Ted Theodore, former Premier of Queensland and Treasurer in the Scullin government
Source: National Library of Australia
The first job guarantee proposed was in 1919 by the former Queensland Premier Ted Theodore. Theodore advocated a right to work bill that was blocked in the Queensland (Qld) upper house (abolished by Qld Labor). There was a huge blockade organised by employers in Queensland against the bill; they successfully organised a blockade that lasted four years.
In 1929, Theodore, an instinctive Keynesian, became Treasurer in the Scullin government two days before the Wall Street crash. He had a brilliant mind for economics and finance. Theodore also enunciated the principles of Keynesian economics four years prior to the publication of the General Theory of Money in 1936, according to Dr Victor Quirk.
Unfortunately, Theodore’s brilliant mind and visionary policies were no match for the conservative side of politics in Australia. What the conservatives lacked in ideas, they more than made up for in political machinations and sabotage.
Even a Labor government couldn’t save the country from this sabotage. The Scullin Labor government was dominated by Sir Robert Gibson of the Commonwealth Bank, who worked on behalf of the Bank of England. Gibson bullied others to accept his ideas. In 1930, he and his friends forced Theodore from parliament with a whiff of a scandal.
Theodore was not charged with a criminal offence. A civil jury subsequently found Ted Theodore to be not guilty.
Theodore’s loss to Australian politics was seemingly incalculable ^, and just at the time when Australia needed his brilliance the most. In fact, the country was destined for grim economic times, faring much worse than just about any other during the depression.
When Theodore left Australian politics, Gibson and financial interests really got down to business. They wanted Australia to be a cheap supplier and to have no manufacturing industry. The chance that Australia would escape a devastating depression was nil.
Australia’s chance of escaping the depression was also nil for two other reasons. British financiers (“the same ones that blocked Theodore’s 1919 Right to Work Bill”) demanded that Australia cop austerity during the depression. This involved cuts to pensions, wages as a pre-condition of gaining financial assistance from the UK.
Australia’s other chance of ameliorating the depression was Theodore’s idea to use a fiduciary note issue (money printing) to finance a relief package. This package was aimed at assisting struggling farmers. It also would’ve financed a public works program to boost an ailing economy. Tragically, this initiative was knocked back by the upper house.
It would take until World War II for the economy to recover.
In October 1941, after Artie Fadden’s government lost a confidence motion, John Curtin and Labor formed a government. Two months later Pearl Harbour was bombed, and around that time, the Japanese launched air raids on Northern Australia.
Curtin and Chifley escalated government funding both to fund the war effort and to create a better vision for society after the war. They demonstrated that a government partially unshackled by neoliberal orthodoxy could create quality public-sector jobs.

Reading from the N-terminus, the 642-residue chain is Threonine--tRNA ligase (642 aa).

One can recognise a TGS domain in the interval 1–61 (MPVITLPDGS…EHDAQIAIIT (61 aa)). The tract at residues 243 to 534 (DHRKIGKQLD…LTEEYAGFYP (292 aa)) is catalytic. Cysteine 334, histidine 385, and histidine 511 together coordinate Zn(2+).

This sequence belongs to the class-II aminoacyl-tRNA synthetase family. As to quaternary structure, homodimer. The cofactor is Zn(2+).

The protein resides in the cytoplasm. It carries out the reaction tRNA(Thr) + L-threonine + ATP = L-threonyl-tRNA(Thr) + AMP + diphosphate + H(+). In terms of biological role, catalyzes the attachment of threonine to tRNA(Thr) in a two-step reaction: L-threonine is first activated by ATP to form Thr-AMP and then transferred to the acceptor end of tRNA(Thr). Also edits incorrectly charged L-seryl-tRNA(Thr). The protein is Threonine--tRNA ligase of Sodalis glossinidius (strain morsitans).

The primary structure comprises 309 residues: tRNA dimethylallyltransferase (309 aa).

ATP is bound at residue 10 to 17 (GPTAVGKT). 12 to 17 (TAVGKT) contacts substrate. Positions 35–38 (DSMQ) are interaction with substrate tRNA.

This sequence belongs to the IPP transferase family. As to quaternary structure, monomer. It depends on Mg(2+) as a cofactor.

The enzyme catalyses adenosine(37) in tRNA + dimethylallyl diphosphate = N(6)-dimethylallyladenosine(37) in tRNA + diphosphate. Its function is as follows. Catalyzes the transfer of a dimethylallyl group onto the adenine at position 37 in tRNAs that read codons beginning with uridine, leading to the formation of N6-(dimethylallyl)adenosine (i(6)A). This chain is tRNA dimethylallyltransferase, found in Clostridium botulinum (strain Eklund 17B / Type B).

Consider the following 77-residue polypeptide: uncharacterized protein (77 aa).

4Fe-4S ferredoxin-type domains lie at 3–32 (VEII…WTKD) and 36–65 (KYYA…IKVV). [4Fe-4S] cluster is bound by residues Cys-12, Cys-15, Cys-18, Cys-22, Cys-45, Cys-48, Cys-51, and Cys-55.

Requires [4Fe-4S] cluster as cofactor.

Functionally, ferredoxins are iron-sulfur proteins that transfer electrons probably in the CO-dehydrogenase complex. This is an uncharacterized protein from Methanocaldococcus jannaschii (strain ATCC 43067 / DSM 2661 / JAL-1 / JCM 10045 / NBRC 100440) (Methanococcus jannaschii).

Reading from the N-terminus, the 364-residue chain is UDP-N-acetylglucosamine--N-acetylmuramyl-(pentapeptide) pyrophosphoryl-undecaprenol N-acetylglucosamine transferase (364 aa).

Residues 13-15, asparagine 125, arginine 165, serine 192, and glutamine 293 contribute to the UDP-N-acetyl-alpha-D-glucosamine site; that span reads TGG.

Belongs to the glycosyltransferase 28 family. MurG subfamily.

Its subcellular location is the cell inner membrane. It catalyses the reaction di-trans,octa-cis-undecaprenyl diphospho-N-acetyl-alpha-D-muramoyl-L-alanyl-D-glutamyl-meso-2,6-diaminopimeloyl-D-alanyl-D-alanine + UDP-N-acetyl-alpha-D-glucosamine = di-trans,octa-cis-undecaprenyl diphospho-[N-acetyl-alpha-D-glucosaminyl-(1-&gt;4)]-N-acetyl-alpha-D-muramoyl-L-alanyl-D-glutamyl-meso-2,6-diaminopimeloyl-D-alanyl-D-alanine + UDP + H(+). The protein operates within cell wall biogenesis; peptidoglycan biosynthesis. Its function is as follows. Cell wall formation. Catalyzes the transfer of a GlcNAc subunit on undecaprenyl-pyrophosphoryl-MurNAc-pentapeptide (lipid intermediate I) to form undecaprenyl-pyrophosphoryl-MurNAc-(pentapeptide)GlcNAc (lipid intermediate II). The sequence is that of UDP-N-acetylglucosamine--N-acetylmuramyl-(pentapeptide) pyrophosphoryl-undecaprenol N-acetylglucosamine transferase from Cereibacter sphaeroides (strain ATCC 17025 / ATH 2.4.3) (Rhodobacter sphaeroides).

Ben Chifley, Prime Minister of Australia from 1945–49
Known by its bureaucratic title, The White Paper on Full Employment, this policy remained in place for three decades. It was an acknowledgement by the Commonwealth that they played a role in the maintenance of full employment.
At the basis of the full employment policy lay three central pillars : the depression, World War II and the Keynes General Theory on money.
During the depression, many men and women searched for work that simply didn’t exist. Calls to remedy this social tragedy were met with disinterest by governments and central bankers who were more interested in repaying bondholders.
In contrast, World War II showed that fiscal considerations were not considered obstacles. The war also demonstrated to many Australians that the government played a central role in creating jobs.
The third pillar of this policy was Keynes General Theory on money. The main thesis of this policy was that it was ‘fallacy’ that markets will automatically produce full employment and that state intervention is necessary to deal with economic downturns.
The Curtin/ Chifley full employment policy was supported by both sides of Australian politics. Both the ALP and the Coalition knew this policy was critical to their re-election prospects. Any government or aspiring government didn’t dare to abolish this policy. They knew they’d be wiped off the electoral map, because during the 1930s depression, the community had developed a real distaste for the evils of unemployment.
“Unemployment is an evil from the effects of which no class in the community and no State in the Commonwealth can hope to escape, unless concerted action is taken.”
This was the attitude of Australia’s post war politicians and public servants that had developed the policy. This commitment was explained in the Dedman White paper.
This commitment was questioned by Laurel Black, a former academic, who argued that the policy was par excellence in its selective use of Keynesian economic theory. Black also argued that the policy was closer to a public works program than a full-employment policy. She also argued the Full employment policy was dogged by the principles of sound finance. Sound finance is obsessed with balanced budgets. And to top that off, even after the ’30s treasury endorsed orthodoxy over deficit spending.
Nevertheless, support for the full-employment policy continued to grow in the 1960s. This was demonstrated at the 1961 election where Arthur Calwell, the leader of the Labor opposition, promised to increase the deficit to boost employment. He lost to Bob Menzies, but Calwell’s promise won, according to economist Warwick Smith.
By the late 1960s, many employers complained about the cost of labour. They wanted the full employment policy dumped. The fact was that they hated having to compete against the government for staff. The Liberal government of Menzies shared this distaste. The days of the job guarantee were numbered.